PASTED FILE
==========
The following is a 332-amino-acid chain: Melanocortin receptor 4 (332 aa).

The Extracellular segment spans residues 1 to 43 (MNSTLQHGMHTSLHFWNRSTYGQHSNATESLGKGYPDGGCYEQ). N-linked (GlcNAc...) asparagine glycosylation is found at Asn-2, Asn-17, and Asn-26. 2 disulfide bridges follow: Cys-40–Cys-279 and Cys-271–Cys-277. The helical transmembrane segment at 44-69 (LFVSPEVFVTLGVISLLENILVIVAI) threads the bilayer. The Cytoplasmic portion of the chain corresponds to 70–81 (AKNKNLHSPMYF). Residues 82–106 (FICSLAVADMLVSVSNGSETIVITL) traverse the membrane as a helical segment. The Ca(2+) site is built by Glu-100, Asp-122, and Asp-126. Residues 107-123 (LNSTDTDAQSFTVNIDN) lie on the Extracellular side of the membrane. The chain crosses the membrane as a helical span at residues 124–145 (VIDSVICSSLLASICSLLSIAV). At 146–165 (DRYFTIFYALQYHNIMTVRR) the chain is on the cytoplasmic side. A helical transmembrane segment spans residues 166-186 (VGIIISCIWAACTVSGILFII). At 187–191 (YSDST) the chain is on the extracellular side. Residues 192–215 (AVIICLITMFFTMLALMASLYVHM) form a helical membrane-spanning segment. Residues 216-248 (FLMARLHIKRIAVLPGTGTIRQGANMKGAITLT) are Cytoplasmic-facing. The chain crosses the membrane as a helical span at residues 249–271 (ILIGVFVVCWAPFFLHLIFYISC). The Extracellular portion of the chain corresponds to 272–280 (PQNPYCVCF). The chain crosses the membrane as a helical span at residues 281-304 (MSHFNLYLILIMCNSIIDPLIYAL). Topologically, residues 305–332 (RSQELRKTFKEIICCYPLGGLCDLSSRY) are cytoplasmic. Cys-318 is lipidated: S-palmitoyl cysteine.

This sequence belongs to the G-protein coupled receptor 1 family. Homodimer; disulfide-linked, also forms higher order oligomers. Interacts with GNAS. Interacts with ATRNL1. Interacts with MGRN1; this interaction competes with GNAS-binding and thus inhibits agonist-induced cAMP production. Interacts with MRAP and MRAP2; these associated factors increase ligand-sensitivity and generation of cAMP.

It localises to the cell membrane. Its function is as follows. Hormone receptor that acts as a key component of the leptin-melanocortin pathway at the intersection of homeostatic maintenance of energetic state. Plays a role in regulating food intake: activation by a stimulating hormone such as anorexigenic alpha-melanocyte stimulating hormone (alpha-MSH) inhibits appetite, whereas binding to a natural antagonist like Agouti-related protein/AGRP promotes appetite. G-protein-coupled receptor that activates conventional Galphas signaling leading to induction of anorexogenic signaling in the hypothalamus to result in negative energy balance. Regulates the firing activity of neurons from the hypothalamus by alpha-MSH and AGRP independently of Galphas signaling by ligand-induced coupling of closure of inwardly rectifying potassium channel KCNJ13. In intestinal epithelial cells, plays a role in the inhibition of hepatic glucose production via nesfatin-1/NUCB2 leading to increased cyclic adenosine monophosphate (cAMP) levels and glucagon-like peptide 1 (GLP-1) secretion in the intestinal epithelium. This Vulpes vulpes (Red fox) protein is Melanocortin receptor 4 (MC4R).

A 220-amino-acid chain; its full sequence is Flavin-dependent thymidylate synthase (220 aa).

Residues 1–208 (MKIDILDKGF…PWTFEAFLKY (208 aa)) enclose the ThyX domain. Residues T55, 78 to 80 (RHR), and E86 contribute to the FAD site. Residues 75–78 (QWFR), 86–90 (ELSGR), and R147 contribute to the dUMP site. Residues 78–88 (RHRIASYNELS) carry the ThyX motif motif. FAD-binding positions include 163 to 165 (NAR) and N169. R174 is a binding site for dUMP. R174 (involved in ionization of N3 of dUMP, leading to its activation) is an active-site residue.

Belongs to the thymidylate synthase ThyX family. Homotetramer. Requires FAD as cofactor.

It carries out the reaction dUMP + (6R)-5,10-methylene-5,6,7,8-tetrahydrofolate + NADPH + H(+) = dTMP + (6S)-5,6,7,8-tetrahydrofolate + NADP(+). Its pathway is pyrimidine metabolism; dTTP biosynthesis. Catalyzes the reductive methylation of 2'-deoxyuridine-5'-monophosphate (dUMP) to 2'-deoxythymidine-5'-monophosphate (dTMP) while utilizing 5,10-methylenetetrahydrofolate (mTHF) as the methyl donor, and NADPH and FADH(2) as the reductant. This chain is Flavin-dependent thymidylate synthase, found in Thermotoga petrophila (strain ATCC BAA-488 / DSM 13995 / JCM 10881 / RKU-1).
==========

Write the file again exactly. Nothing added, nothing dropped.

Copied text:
The following is a 332-amino-acid chain: Melanocortin receptor 4 (332 aa).

The Extracellular segment spans residues 1 to 43 (MNSTLQHGMHTSLHFWNRSTYGQHSNATESLGKGYPDGGCYEQ). N-linked (GlcNAc...) asparagine glycosylation is found at Asn-2, Asn-17, and Asn-26. 2 disulfide bridges follow: Cys-40–Cys-279 and Cys-271–Cys-277. The helical transmembrane segment at 44-69 (LFVSPEVFVTLGVISLLENILVIVAI) threads the bilayer. The Cytoplasmic portion of the chain corresponds to 70–81 (AKNKNLHSPMYF). Residues 82–106 (FICSLAVADMLVSVSNGSETIVITL) traverse the membrane as a helical segment. The Ca(2+) site is built by Glu-100, Asp-122, and Asp-126. Residues 107-123 (LNSTDTDAQSFTVNIDN) lie on the Extracellular side of the membrane. The chain crosses the membrane as a helical span at residues 124–145 (VIDSVICSSLLASICSLLSIAV). At 146–165 (DRYFTIFYALQYHNIMTVRR) the chain is on the cytoplasmic side. A helical transmembrane segment spans residues 166-186 (VGIIISCIWAACTVSGILFII). At 187–191 (YSDST) the chain is on the extracellular side. Residues 192–215 (AVIICLITMFFTMLALMASLYVHM) form a helical membrane-spanning segment. Residues 216-248 (FLMARLHIKRIAVLPGTGTIRQGANMKGAITLT) are Cytoplasmic-facing. The chain crosses the membrane as a helical span at residues 249–271 (ILIGVFVVCWAPFFLHLIFYISC). The Extracellular portion of the chain corresponds to 272–280 (PQNPYCVCF). The chain crosses the membrane as a helical span at residues 281-304 (MSHFNLYLILIMCNSIIDPLIYAL). Topologically, residues 305–332 (RSQELRKTFKEIICCYPLGGLCDLSSRY) are cytoplasmic. Cys-318 is lipidated: S-palmitoyl cysteine.

This sequence belongs to the G-protein coupled receptor 1 family. Homodimer; disulfide-linked, also forms higher order oligomers. Interacts with GNAS. Interacts with ATRNL1. Interacts with MGRN1; this interaction competes with GNAS-binding and thus inhibits agonist-induced cAMP production. Interacts with MRAP and MRAP2; these associated factors increase ligand-sensitivity and generation of cAMP.

It localises to the cell membrane. Its function is as follows. Hormone receptor that acts as a key component of the leptin-melanocortin pathway at the intersection of homeostatic maintenance of energetic state. Plays a role in regulating food intake: activation by a stimulating hormone such as anorexigenic alpha-melanocyte stimulating hormone (alpha-MSH) inhibits appetite, whereas binding to a natural antagonist like Agouti-related protein/AGRP promotes appetite. G-protein-coupled receptor that activates conventional Galphas signaling leading to induction of anorexogenic signaling in the hypothalamus to result in negative energy balance. Regulates the firing activity of neurons from the hypothalamus by alpha-MSH and AGRP independently of Galphas signaling by ligand-induced coupling of closure of inwardly rectifying potassium channel KCNJ13. In intestinal epithelial cells, plays a role in the inhibition of hepatic glucose production via nesfatin-1/NUCB2 leading to increased cyclic adenosine monophosphate (cAMP) levels and glucagon-like peptide 1 (GLP-1) secretion in the intestinal epithelium. This Vulpes vulpes (Red fox) protein is Melanocortin receptor 4 (MC4R).

A 220-amino-acid chain; its full sequence is Flavin-dependent thymidylate synthase (220 aa).

Residues 1–208 (MKIDILDKGF…PWTFEAFLKY (208 aa)) enclose the ThyX domain. Residues T55, 78 to 80 (RHR), and E86 contribute to the FAD site. Residues 75–78 (QWFR), 86–90 (ELSGR), and R147 contribute to the dUMP site. Residues 78–88 (RHRIASYNELS) carry the ThyX motif motif. FAD-binding positions include 163 to 165 (NAR) and N169. R174 is a binding site for dUMP. R174 (involved in ionization of N3 of dUMP, leading to its activation) is an active-site residue.

Belongs to the thymidylate synthase ThyX family. Homotetramer. Requires FAD as cofactor.

It carries out the reaction dUMP + (6R)-5,10-methylene-5,6,7,8-tetrahydrofolate + NADPH + H(+) = dTMP + (6S)-5,6,7,8-tetrahydrofolate + NADP(+). Its pathway is pyrimidine metabolism; dTTP biosynthesis. Catalyzes the reductive methylation of 2'-deoxyuridine-5'-monophosphate (dUMP) to 2'-deoxythymidine-5'-monophosphate (dTMP) while utilizing 5,10-methylenetetrahydrofolate (mTHF) as the methyl donor, and NADPH and FADH(2) as the reductant. This chain is Flavin-dependent thymidylate synthase, found in Thermotoga petrophila (strain ATCC BAA-488 / DSM 13995 / JCM 10881 / RKU-1).